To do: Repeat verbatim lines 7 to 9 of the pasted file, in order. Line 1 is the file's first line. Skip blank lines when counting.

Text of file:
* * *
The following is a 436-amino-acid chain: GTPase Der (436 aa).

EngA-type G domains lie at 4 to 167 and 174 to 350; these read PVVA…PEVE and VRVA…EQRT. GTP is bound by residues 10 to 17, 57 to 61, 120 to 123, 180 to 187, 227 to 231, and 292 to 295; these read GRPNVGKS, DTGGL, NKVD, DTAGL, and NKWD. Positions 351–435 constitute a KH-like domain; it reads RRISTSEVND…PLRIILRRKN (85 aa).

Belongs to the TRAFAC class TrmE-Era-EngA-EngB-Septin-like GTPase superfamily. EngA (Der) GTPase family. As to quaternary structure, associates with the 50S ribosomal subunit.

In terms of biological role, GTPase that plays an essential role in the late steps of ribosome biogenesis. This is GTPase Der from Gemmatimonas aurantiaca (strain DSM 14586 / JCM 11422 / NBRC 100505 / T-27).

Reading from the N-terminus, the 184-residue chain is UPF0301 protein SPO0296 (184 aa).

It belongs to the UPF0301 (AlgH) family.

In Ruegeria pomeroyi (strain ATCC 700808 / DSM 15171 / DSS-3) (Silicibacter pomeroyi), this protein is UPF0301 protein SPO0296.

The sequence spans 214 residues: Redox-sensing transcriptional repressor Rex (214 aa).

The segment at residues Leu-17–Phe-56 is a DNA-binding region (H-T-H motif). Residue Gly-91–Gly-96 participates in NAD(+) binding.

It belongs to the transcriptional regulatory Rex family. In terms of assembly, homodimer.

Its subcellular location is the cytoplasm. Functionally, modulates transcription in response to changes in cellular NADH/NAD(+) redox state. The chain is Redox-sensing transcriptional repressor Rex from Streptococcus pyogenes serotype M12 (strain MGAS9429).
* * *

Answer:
In Ruegeria pomeroyi (strain ATCC 700808 / DSM 15171 / DSS-3) (Silicibacter pomeroyi), this protein is UPF0301 protein SPO0296.

The sequence spans 214 residues: Redox-sensing transcriptional repressor Rex (214 aa).

The segment at residues Leu-17–Phe-56 is a DNA-binding region (H-T-H motif). Residue Gly-91–Gly-96 participates in NAD(+) binding.